Grade: B+ (extra points for bread basket)
Location: 100 East 63rd between Park and Lex





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Filed under New American, Parents in Town, Sex & The City Swank, Special Occasion, Upper East Side

Flex Mussels

Flex pre light-dimming

Last night, I had every expectation to have a mediocre meal at Flex Mussels. I’ve never heard anything negative about it, but having had it in my neighborhood for the last four years and never recalling any overtly positive reviews made me skeptical. As a restaurant, you’re either a momentous hot spot that eventually becomes accessible to the main stream diner (Centro Vinoteca), an unremarkable place with high aspirations that unfortunately never gets buzz and eventually shuts down (Scuderia), or a solid staple that continues to keep its neighbors happy and develops a following of repeat customers (Piccolo Angolo). Flex Mussels definitely falls into the latter category, and after my incredible meal there last night I can totally see why.

After perusing the Bentley Meeker light show at the Whitney with my good family friend Susan Holland of Susan Holland Events, we headed a few blocks north and east to the Flex uptown. For the upper east side, this place has a surprisingly cozy, sophisticated downtown feel – similar to Luke’s Lobster in Soho. The aesthetic is Nantucket meets romantic, with a candle-lit bar across a long table for side-by-side seating leading to two large, dimly lit rooms for table diners in the back.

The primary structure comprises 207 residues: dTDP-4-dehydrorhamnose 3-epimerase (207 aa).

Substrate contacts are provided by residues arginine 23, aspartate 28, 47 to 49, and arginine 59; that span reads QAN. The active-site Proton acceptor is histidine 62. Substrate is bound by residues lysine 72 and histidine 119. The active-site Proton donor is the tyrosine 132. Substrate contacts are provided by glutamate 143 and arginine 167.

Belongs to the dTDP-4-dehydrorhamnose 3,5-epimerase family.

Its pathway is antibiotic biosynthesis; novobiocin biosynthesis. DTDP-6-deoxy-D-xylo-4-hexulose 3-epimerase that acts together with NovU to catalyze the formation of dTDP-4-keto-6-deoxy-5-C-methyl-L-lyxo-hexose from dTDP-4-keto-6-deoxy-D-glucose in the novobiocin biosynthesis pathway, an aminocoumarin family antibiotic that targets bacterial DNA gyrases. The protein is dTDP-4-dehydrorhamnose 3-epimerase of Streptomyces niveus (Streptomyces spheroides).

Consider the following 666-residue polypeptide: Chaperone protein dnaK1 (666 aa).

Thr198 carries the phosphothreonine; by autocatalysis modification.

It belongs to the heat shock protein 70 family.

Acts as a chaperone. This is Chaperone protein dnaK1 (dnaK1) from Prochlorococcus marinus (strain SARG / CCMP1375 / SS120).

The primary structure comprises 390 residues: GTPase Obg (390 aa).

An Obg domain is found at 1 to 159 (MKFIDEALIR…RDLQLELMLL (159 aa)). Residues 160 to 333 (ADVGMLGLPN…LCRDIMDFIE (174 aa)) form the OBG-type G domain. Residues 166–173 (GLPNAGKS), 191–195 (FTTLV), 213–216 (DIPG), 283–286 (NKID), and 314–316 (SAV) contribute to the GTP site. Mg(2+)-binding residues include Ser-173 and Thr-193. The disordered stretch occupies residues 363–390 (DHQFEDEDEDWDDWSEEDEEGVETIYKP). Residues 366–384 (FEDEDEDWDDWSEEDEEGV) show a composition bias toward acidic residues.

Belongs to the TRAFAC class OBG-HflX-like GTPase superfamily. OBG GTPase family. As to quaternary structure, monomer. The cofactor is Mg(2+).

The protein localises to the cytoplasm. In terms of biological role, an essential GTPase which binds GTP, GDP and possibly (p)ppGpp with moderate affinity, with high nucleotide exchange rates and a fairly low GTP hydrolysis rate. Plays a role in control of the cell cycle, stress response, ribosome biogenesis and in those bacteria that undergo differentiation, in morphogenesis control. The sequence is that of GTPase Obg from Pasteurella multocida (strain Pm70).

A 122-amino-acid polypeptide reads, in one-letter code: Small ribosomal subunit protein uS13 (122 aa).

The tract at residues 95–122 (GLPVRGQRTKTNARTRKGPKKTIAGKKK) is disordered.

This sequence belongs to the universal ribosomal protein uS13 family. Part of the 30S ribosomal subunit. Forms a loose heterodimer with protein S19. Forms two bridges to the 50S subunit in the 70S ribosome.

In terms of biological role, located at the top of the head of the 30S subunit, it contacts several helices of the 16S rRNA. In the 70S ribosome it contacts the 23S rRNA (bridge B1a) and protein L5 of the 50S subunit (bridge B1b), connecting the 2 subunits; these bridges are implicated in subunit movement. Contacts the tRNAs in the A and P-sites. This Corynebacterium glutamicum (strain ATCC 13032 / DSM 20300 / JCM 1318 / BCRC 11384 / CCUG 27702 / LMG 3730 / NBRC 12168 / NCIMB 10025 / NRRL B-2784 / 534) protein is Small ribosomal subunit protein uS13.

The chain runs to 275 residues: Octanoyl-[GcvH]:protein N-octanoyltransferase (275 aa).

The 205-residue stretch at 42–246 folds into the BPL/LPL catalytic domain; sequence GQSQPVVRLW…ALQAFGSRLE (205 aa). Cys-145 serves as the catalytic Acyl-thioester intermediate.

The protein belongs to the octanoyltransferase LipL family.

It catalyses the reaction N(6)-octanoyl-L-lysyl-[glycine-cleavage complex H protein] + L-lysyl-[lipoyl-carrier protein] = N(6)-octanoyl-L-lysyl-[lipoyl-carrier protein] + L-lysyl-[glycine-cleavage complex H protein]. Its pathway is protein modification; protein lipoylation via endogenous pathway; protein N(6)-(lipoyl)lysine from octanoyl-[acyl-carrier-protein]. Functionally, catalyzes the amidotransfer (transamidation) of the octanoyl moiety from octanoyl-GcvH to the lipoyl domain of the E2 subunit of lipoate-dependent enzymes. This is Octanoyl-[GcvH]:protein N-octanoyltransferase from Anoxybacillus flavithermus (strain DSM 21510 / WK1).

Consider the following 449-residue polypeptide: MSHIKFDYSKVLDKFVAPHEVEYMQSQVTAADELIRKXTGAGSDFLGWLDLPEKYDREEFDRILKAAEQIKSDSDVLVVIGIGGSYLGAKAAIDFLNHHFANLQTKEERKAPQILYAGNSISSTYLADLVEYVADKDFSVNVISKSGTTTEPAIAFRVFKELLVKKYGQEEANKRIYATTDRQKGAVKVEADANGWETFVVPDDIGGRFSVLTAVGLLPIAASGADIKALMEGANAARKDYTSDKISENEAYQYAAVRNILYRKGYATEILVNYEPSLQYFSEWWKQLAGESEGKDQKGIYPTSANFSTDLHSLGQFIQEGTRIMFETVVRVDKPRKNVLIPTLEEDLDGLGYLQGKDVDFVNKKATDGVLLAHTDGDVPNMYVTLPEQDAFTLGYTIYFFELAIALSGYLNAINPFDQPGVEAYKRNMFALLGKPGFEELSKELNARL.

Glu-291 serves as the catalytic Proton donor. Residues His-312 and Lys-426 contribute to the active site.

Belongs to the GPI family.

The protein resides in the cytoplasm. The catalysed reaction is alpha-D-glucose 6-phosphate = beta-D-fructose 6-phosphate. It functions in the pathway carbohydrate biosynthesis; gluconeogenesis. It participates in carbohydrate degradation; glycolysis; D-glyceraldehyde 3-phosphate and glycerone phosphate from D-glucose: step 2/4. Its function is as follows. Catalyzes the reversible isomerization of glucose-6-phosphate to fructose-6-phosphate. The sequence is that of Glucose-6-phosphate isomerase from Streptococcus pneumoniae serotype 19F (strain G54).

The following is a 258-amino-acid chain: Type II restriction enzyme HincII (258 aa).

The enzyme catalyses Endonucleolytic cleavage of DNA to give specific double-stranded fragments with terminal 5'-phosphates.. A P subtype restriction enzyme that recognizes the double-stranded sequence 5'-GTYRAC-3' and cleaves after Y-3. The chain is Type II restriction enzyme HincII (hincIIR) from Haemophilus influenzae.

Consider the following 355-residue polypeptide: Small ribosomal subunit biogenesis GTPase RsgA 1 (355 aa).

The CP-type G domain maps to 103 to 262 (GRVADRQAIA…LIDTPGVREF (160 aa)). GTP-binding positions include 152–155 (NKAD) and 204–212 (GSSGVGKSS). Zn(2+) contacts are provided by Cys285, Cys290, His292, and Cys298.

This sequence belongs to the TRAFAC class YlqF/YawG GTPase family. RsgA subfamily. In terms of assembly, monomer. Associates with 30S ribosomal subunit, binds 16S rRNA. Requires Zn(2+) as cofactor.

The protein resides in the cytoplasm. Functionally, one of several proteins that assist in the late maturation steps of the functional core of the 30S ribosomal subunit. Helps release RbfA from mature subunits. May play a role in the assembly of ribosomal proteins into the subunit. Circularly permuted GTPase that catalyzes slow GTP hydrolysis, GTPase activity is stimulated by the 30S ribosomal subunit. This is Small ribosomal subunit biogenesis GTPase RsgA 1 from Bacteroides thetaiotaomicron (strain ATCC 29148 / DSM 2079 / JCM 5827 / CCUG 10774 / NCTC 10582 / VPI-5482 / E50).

When we were served a poilane-like sourdough bread and complimentary sparkling water immediately upon seating I instantly perked up. The menu is full of not only mussels, but an array of seafood and one or two options for those opting for meat or chicken. Both committed to tasting a variety, Susan and I started with the fish and chips and the kale salad. The fish and chips, we both agreed, were some of the best we had ever had. Served piping hot, the fish was hearty and encased in a thin, perfectly crisp batter with a delicious mustard-tartar sauce for dipping. The truffle fries with parmesan were ridiculous – it was hard for me to keep my hands off of them. The kale, very thinly shredded with pine nuts and feta, balanced this decadent English dish perfectly.

Susan with fish and chips